You'll really feel like you've stepped into the frame of a beloved animated classic at the 11-acre Fantasyland expansion at Walt Disney World in Orlando. New Fantasyland, which opened to the public Dec. 6, is likely to enthrall younger children, especially girls who now have more chances to meet their favorite cartoon princesses come to life.
We didn't want to just build more of Fantasyland, we wanted to create another set of adventures," said Chris Beatty, who spent more than four years as creative director of the expansion, estimated to cost about $425 million. (Disney has not disclosed actual figures.)
"The mock castle walls between the new and existing Fantasylands are a portal, signaling you're entering a new realm," Beatty added as he walked Newsday through the project. "Even the landscaping suggests the French countryside." Beatty referred to the young pines and oaks that are part of the 20,000 real and artificial plants that he and his Imagineer colleagues designed to suggest "a forest that will be the thread to link" the elements devoted to cartoon heroines Belle, of "Beauty and the Beast," and Ariel, of "The Little Mermaid."
A MARINE ORCHESTRA
Parkgoers passing the castle walls first encounter a version of the French village of "Beauty and the Beast," but there is no ride here. However, the adjacent area devoted to Ariel includes an impressive ride featuring more than 100 audio-animatronic undersea creatures bouncing about. Popping up several times is Ariel, in both her mermaid and human forms, with her prince.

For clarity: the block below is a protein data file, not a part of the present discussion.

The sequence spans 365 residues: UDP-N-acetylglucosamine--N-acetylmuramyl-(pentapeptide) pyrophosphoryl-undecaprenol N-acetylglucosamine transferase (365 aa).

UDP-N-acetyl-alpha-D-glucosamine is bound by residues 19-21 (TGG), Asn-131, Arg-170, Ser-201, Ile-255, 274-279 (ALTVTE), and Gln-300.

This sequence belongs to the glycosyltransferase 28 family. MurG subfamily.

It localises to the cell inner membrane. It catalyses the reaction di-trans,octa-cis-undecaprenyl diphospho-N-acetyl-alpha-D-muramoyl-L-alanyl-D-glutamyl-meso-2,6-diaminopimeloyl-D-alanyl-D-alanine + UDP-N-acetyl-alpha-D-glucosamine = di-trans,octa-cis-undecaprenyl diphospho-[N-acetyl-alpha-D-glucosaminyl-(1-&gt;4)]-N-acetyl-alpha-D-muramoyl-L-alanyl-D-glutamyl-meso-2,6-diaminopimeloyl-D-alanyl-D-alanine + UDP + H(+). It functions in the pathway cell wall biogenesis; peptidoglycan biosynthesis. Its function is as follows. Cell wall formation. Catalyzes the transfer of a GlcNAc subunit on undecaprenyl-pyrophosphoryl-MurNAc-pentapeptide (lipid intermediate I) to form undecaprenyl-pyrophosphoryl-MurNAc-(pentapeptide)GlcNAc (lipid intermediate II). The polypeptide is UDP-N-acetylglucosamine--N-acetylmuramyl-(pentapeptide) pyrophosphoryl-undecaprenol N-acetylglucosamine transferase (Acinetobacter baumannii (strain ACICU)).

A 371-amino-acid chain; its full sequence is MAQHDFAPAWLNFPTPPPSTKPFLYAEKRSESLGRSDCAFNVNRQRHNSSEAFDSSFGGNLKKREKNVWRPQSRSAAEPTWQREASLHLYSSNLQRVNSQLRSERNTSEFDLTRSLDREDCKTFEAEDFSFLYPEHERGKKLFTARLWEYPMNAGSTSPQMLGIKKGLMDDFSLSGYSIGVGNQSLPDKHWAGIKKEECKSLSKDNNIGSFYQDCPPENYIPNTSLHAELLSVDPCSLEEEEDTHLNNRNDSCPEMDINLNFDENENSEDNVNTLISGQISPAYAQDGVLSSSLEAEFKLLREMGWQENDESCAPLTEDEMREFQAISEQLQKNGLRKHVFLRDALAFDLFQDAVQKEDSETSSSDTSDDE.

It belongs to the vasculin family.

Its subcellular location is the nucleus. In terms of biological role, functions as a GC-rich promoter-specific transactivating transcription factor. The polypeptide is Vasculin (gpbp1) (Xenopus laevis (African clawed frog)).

The riders, sitting in mock clam shells, also pass the menacing Ursula the Sea Witch; at 71/2 feet tall, with tentacles spreading 12 feet, she's enough to give the youngest kids a shiver. Not to worry, though: Tunes from the film provide the background for the entire ride, and the "orchestra" formed by marine life is a delight. In the adjacent "grotto," children can pose for photos with a human version of Ariel.
The opportunity to meet Belle is far more elaborate. An interactive little play, "Enchanted Tales With Belle," involves about a dozen children and even a couple of adults.
Up to 40 people are admitted to a smallish room where a wonderful animatronic version of the film's Wardrobe character helps a costumed villager select audience members to hold props representing Chip the teacup, Mrs. Potts and picture frames. Once this "cast" is chosen, everyone steps through a magic mirror frame and into the library of the Beast's castle, where Belle presides over the play. It all takes about 12 minutes, and then comes the photo op.
There are two other elements to the "Beauty and the Beast" area: A village square with a comic fountain of the blowhard Gaston and his "tavern," where the menu includes fruity drinks, pork shanks and a cinnamon bun the size of a softball.
The area's centerpiece, a huge, gloriously decorated, sit-down restaurant with upscale cuisine. This restaurant, Be Our Guest, represents three rooms in the Beast's Castle. Using the theatrical trick of forced perspective, turrets of the castle appear to sit atop a huge mountain, all jagged, dark stone. The bridge to the restaurant's doors at the base of this mountain is lined with gargoyles, and the doorway flanked by other fearsome creatures.